“Guys at young ages — 13, 14, 15, 16 — are training for velocity,” Eppler said.
Dodgers ace Clayton Kershaw said the minor leagues are littered with pitchers who throw 95 mph.
“I think organizations are going to continue to hunt velocity,” he said. “They believe — and, rightfully, they should — that they can teach a guy who throws 95 how to pitch. They’d much rather teach a kid who throws 95 how to pitch than draft an 88-90 kid that already knows how to pitch.
“Injury risk aside, they’re going to do that 10 out of 10 times.”
If you miss your spot and throw a fastball down the middle, at 95 mph, the batter might swing and miss. Do that at 88 mph, and best of luck.
“In running through this with analytics departments I have worked with over the last 14 years,” Eppler said, “velocity is the No. 1 predictor of success.”
As contact hitters are increasingly weeded out of the modern majors — would Juan Pierre have a job today? — Eppler acknowledged that could allow a greater chance at success for a pitch-to-contact arm.
No one seems to swing for a line drive any more. On the other hand, all those uppercut swings might not necessarily result in a lot more weak ground balls.
Dodgers pitcher Alex Wood said he liked my theory, at least as far as pitchers staying healthier and pitching deeper into games. Too bad, he said, that the game has passed my theory by.
No longer are bullpens a refuge for failed starters. They are packed with arms that can hit 100 mph in short bursts, one arm after another. And they are deployed earlier than ever, amid data that show starting pitchers tend to be less effective the third time through the opposing lineup.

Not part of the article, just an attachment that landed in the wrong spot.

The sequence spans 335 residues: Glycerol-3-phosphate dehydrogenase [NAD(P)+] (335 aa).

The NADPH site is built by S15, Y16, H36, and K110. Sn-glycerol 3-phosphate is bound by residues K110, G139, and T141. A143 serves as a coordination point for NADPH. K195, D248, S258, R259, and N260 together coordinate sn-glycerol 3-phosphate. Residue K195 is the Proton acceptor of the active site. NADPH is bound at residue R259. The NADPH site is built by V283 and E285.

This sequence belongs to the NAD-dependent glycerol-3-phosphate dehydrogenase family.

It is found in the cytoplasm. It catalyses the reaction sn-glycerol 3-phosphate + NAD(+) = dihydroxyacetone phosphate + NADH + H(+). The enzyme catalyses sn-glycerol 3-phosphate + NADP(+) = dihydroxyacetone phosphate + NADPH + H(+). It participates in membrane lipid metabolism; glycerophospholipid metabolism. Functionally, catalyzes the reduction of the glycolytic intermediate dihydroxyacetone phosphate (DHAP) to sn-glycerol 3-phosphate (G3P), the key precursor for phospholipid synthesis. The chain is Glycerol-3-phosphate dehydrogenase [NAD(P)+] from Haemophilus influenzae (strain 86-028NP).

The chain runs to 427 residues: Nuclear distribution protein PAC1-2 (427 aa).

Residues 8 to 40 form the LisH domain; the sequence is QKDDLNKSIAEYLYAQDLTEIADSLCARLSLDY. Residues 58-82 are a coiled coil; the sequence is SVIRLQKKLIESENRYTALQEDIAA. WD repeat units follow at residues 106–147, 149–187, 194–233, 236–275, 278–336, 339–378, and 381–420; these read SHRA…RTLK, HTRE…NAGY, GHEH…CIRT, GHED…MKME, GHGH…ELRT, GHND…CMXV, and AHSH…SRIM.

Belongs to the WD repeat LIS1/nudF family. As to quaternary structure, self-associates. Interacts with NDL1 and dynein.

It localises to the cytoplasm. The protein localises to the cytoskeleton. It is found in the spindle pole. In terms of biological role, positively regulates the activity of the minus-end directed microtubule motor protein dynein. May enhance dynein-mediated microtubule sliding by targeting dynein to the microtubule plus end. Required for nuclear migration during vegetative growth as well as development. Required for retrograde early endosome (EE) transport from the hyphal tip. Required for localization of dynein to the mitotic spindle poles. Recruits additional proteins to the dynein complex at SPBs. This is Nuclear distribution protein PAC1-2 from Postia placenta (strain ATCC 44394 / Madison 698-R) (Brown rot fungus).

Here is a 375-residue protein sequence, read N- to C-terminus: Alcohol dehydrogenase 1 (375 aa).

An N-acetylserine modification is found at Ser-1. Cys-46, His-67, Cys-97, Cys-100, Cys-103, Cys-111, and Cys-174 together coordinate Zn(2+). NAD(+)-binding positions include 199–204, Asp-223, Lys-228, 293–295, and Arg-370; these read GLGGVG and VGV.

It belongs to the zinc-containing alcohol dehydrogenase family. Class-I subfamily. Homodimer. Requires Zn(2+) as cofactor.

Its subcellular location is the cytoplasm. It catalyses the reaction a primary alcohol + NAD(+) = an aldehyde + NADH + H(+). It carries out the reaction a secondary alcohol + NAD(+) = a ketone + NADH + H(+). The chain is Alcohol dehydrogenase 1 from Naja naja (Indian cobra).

Just because you can face a batter for the third time 70 pitches into the game rather than 90 does not mean your team will let you do it.
“That assumes the third time through is fatigue, which I don’t think it is,” Friedman said.
The idea of pitchers throwing seven innings a game, 200 innings a season? Those days are as gone as outfield walls free of advertisements, or so Wood believes.
“I don’t think teams are ever going to go back that way again,” Wood said. “The only guys that are going to be doing that are the Kershaws of the world, and the [Max] Scherzers of the world. It pains me to say that, to a certain extent.
“A lot of things are cyclical, but I don’t ever see that happening again. I wish that it would.”
In particular, Wood suggested, let us mourn the notion that a manager can make decisions on gut feel, to give the starting pitcher who looks good one more inning.
“There is going to come a time — four, five, six, seven, eight years down the road — when the majority of managers will be first-time managers. The way they manage, and the way teams ask them to manage, will be by analytics.”
To Eppler, evolution comes first, data second. Pitchers throw harder, batters hit harder and we’ll go from there.
“Bigger, faster, stronger,” he said. “If I go sit in an old stadium around the league, my knees touch the seat in front of me. If I go sit in a new stadium, my knees don’t touch the seat in front of me.”
But if I go sit on a new airplane, they do. Can we please get the research and development department on that?
Follow Bill Shaikin on Twitter @BillShaikin